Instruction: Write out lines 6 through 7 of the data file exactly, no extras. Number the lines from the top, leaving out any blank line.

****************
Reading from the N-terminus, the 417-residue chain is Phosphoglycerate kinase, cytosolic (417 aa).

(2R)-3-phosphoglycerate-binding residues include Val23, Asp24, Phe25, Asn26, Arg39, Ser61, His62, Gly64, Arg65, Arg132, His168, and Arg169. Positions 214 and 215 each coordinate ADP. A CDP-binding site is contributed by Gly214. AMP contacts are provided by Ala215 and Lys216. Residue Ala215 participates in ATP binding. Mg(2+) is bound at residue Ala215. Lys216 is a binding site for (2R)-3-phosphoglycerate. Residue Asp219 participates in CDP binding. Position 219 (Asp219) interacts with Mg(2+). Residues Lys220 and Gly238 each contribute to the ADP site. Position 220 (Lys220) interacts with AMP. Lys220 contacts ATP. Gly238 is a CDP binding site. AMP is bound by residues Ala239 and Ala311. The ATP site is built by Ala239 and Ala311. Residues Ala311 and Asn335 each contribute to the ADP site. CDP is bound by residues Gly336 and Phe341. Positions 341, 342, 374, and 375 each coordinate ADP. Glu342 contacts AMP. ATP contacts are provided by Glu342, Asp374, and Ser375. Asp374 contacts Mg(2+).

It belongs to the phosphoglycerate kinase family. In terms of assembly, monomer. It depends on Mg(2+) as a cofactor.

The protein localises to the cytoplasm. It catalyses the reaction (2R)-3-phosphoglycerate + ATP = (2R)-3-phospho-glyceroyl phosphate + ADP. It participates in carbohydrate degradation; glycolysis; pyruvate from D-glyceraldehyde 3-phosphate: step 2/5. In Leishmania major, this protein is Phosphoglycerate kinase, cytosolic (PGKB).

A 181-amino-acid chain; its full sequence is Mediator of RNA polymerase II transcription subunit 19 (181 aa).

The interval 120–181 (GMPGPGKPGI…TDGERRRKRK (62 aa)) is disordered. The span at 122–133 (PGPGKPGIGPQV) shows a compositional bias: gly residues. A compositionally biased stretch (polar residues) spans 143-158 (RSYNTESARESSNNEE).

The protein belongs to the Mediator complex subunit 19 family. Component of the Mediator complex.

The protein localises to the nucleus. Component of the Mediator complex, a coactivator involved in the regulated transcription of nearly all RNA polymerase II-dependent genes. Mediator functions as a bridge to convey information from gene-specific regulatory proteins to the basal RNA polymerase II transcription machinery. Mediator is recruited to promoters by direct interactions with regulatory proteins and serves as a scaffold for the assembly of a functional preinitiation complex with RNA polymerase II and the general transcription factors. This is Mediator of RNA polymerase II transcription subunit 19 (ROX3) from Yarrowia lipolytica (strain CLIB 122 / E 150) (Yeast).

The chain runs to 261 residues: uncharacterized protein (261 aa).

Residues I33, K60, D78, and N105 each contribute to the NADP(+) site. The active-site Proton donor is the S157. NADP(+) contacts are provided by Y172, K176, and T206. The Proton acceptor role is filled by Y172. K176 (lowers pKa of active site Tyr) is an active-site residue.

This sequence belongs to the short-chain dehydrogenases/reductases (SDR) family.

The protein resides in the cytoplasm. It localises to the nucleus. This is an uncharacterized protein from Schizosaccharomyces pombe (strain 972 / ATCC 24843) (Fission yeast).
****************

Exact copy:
The interval 120–181 (GMPGPGKPGI…TDGERRRKRK (62 aa)) is disordered. The span at 122–133 (PGPGKPGIGPQV) shows a compositional bias: gly residues. A compositionally biased stretch (polar residues) spans 143-158 (RSYNTESARESSNNEE).

The protein belongs to the Mediator complex subunit 19 family. Component of the Mediator complex.